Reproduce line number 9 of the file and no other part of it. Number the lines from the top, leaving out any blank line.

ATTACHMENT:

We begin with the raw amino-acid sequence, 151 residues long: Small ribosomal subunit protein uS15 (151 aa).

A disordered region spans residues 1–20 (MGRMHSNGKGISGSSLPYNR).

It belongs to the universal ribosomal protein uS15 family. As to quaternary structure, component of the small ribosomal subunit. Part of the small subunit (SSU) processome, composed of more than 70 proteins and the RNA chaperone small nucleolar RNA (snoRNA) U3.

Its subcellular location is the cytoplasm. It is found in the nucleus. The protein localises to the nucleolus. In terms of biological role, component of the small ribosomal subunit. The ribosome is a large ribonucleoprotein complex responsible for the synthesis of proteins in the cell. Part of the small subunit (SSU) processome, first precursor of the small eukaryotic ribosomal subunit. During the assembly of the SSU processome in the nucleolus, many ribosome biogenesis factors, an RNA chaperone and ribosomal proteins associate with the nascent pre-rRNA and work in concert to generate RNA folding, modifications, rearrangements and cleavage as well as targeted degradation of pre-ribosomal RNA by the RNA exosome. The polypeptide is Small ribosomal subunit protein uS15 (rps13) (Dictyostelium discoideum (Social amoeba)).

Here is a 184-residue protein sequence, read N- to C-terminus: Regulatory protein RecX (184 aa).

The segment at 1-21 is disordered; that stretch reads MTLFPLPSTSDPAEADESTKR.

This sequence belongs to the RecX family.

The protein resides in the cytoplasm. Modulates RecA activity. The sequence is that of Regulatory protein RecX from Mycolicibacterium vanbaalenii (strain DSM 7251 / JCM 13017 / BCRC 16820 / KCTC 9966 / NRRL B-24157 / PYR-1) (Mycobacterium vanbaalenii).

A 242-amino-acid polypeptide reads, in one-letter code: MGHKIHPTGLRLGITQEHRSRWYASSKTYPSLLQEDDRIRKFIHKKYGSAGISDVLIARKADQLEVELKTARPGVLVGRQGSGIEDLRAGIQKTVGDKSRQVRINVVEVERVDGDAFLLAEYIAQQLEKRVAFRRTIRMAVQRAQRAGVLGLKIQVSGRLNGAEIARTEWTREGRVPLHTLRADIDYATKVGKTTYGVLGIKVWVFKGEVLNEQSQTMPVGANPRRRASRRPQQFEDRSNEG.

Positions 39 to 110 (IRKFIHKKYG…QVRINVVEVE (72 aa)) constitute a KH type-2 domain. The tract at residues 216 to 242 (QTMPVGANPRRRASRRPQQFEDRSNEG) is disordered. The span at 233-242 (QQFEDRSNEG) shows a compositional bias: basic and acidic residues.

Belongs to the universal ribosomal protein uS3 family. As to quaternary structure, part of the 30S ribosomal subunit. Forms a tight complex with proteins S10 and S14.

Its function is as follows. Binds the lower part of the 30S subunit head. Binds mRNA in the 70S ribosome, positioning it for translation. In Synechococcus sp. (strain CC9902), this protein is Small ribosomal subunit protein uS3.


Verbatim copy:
A 242-amino-acid polypeptide reads, in one-letter code: MGHKIHPTGLRLGITQEHRSRWYASSKTYPSLLQEDDRIRKFIHKKYGSAGISDVLIARKADQLEVELKTARPGVLVGRQGSGIEDLRAGIQKTVGDKSRQVRINVVEVERVDGDAFLLAEYIAQQLEKRVAFRRTIRMAVQRAQRAGVLGLKIQVSGRLNGAEIARTEWTREGRVPLHTLRADIDYATKVGKTTYGVLGIKVWVFKGEVLNEQSQTMPVGANPRRRASRRPQQFEDRSNEG.